Stay or go? This is the first and sometimes most difficult question we may have to ask ourselves in an emergency. Emergency events are not only disruptive to our physical situation, but they are also disruptive to our mental status as they can happen anytime, anywhere and to anyone.
Fire keen keep a person warm, allows them to cook freshly killed meat, and provides light and comfort. At the same time, fire is one of the most destructive forces on the planet, destroying millions of acres of forest every year and leaving thousands homeless. It can rapidly spread at an alarming rate as it engulfs fuel along the way, feeding itself and growing exponentially.
The surreal dust storms experienced by the inhabitants of the Southwest resemble images seen in apocalyptic movies. With walls of rolling dust rising as high as 10,000 feet, these surreal dust storms are real and hit the region several times every year, rerouting aircraft and turning daylight to dusk.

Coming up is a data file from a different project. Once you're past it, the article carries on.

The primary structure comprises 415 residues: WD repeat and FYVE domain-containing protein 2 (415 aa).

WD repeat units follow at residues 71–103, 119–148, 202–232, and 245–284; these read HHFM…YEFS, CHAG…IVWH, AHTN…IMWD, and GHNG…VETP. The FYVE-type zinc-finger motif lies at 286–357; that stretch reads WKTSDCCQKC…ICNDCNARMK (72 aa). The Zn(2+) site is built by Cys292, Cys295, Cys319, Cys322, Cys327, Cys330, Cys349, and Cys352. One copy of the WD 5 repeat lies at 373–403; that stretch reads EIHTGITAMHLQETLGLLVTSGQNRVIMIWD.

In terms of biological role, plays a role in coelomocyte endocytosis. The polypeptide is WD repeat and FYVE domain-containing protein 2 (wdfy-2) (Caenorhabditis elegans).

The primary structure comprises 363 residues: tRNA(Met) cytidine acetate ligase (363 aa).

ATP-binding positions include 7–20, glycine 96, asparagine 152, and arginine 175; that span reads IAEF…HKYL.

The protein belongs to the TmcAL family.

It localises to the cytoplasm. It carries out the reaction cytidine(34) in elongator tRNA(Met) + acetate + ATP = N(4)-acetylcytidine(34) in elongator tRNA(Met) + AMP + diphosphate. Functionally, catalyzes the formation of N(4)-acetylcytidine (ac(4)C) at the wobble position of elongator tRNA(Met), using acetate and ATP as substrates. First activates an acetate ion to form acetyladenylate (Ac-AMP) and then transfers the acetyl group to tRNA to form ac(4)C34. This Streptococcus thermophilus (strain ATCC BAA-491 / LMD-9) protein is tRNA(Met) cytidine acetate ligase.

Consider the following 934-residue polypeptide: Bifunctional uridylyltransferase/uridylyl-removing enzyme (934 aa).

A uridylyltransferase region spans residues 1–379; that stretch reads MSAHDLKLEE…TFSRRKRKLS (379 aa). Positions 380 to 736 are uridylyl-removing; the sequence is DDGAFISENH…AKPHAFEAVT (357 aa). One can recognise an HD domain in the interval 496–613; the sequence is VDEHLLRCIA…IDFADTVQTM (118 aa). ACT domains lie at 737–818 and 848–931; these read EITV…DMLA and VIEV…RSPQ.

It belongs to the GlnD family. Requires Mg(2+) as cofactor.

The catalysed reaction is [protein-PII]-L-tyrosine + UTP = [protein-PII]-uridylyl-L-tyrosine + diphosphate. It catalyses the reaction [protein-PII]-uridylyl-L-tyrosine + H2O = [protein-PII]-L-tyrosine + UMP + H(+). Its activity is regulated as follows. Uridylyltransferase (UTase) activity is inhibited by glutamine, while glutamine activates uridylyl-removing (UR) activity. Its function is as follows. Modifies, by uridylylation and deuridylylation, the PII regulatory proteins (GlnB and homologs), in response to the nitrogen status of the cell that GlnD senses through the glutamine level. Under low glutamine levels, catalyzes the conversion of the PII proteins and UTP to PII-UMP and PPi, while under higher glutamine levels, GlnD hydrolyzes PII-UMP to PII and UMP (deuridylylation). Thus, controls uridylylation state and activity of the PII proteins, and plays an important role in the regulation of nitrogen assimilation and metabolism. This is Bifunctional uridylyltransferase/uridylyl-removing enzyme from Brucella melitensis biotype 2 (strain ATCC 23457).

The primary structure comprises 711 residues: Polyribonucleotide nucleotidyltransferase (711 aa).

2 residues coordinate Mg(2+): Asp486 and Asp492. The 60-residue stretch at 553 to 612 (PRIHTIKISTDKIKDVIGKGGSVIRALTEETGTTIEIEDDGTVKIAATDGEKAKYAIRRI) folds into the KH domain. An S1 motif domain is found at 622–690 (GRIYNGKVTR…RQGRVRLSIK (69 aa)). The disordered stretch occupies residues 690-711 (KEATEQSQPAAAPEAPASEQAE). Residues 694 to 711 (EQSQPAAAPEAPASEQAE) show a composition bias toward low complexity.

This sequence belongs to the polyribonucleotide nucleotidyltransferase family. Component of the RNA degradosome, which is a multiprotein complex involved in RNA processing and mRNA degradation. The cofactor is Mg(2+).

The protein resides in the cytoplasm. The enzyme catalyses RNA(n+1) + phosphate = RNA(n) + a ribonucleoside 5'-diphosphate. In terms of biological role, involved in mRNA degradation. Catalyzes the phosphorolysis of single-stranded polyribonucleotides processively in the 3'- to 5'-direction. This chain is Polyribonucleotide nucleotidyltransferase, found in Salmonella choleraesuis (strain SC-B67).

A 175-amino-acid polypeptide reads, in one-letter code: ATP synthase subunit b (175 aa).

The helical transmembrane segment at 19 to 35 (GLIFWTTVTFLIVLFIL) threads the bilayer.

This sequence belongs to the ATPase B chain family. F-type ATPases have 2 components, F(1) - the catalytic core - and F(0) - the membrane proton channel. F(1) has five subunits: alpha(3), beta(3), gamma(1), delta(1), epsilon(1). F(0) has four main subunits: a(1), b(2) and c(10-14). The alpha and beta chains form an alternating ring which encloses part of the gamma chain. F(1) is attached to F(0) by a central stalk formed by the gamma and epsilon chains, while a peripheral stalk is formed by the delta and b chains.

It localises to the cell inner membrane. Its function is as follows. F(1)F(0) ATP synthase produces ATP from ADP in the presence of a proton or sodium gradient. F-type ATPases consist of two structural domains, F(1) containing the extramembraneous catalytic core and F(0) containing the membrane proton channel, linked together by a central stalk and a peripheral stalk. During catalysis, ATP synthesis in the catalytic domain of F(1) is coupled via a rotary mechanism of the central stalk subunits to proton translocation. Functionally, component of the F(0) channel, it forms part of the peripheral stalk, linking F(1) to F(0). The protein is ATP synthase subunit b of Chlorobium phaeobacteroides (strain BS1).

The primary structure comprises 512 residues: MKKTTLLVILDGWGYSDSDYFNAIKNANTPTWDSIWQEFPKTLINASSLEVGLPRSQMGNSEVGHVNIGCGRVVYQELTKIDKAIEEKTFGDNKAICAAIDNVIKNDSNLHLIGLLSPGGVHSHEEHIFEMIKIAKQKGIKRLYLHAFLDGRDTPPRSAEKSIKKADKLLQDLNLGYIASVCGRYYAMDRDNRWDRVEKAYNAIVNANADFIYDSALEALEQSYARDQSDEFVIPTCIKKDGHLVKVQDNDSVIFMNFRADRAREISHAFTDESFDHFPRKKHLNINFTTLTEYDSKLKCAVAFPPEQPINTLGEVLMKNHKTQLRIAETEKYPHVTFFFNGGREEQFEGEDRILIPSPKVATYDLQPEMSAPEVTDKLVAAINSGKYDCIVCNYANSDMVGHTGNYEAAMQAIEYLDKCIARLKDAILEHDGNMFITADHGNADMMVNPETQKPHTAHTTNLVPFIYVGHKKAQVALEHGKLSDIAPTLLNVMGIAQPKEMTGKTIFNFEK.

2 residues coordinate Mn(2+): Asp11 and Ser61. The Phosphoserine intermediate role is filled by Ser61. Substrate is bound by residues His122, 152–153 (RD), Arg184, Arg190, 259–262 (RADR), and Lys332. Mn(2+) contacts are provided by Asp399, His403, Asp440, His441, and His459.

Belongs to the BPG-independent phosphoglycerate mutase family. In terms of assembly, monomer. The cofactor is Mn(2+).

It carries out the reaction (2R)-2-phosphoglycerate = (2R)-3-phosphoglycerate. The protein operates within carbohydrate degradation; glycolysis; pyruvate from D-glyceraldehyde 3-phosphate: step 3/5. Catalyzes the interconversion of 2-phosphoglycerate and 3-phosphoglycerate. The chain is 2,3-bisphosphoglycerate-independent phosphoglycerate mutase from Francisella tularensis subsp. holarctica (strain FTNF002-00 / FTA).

The number of domestic fires in the United States has steadily increased in the last decades. With all the advancements in detection and suppression, you would think that protecting your home from fires should be a fail-proof measure. However, the reality is quite different, and people all across the country still have a lot to learn.
Enduring a hazardous or intense storm, flood, or earthquake can be a traumatic experience, particularly for children and youth, and the destruction of a familiar environment can be long-term and very upsetting.